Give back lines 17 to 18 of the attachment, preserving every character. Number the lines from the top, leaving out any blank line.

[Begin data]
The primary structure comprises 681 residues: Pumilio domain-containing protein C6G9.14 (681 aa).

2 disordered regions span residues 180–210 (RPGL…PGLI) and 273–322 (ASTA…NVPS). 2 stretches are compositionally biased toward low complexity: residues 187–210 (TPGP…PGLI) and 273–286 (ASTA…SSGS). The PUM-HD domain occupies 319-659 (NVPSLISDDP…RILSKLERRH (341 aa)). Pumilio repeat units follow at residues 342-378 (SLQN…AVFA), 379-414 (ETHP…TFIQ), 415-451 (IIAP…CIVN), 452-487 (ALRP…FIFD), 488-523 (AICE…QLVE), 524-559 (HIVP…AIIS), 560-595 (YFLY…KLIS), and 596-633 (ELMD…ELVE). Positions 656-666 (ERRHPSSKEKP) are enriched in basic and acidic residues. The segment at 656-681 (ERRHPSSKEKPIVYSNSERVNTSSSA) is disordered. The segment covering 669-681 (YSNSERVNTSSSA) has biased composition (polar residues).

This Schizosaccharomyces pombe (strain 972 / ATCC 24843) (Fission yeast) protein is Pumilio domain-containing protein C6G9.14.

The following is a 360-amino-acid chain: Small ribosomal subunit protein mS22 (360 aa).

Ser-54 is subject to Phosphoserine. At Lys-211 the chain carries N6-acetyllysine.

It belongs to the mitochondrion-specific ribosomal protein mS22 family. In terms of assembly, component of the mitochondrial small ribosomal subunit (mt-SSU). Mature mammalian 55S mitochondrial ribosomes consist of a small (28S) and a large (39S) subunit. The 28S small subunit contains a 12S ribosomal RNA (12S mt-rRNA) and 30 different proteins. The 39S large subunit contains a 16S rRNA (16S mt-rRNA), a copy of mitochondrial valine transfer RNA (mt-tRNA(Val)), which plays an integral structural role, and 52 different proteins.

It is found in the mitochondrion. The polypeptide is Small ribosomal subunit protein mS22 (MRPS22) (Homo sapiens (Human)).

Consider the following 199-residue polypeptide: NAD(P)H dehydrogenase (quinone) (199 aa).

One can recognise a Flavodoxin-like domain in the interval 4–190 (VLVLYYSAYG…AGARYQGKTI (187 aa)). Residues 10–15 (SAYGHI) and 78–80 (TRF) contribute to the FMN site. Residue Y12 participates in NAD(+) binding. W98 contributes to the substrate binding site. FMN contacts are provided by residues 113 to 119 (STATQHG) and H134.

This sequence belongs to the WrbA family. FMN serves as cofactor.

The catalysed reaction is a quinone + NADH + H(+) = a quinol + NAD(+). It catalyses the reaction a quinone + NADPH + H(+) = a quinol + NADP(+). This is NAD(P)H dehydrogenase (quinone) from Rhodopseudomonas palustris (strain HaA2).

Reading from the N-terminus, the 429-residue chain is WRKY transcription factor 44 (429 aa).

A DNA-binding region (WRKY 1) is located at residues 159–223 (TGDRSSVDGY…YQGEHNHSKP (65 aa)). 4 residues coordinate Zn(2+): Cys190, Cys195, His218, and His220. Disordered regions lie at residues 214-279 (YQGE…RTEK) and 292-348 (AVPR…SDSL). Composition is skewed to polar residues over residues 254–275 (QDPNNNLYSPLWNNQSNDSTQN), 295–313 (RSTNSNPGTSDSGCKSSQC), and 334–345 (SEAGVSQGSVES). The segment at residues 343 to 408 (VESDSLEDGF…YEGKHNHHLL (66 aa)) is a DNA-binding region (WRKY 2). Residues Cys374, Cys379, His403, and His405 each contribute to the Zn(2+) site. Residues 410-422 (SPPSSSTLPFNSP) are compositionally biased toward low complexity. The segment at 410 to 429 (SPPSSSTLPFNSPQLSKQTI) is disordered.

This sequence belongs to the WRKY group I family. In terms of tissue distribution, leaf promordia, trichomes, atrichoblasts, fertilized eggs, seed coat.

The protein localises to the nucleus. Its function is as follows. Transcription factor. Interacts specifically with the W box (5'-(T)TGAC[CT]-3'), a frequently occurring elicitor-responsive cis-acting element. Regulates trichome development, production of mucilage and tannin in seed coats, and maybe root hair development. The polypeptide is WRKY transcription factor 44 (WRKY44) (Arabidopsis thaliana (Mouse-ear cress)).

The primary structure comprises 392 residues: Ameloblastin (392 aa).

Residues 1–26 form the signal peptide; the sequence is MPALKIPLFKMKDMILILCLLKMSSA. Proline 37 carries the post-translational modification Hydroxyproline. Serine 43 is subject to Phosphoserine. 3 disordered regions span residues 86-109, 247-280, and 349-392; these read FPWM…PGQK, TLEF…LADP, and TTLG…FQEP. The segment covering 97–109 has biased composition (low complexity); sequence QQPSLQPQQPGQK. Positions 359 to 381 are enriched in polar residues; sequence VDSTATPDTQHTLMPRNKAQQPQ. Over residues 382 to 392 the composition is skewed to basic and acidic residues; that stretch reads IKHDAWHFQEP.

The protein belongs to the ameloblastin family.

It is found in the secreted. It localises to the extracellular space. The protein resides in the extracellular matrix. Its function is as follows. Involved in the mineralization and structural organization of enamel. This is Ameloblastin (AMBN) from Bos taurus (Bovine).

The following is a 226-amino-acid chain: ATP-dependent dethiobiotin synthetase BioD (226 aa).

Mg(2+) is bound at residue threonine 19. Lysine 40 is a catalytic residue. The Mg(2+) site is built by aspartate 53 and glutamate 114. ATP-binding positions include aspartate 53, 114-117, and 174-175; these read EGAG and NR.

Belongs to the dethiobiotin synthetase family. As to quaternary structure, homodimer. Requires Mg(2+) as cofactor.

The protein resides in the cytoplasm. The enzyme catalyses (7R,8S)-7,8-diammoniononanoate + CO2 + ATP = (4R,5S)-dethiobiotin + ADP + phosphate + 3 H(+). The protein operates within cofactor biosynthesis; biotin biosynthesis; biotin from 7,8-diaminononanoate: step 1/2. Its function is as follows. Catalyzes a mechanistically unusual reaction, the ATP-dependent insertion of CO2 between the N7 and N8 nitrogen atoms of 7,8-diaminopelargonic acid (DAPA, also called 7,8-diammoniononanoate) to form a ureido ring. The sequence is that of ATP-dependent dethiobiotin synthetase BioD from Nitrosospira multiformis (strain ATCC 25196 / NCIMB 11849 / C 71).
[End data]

Residues 1–26 form the signal peptide; the sequence is MPALKIPLFKMKDMILILCLLKMSSA. Proline 37 carries the post-translational modification Hydroxyproline. Serine 43 is subject to Phosphoserine. 3 disordered regions span residues 86-109, 247-280, and 349-392; these read FPWM…PGQK, TLEF…LADP, and TTLG…FQEP. The segment covering 97–109 has biased composition (low complexity); sequence QQPSLQPQQPGQK. Positions 359 to 381 are enriched in polar residues; sequence VDSTATPDTQHTLMPRNKAQQPQ. Over residues 382 to 392 the composition is skewed to basic and acidic residues; that stretch reads IKHDAWHFQEP.

The protein belongs to the ameloblastin family.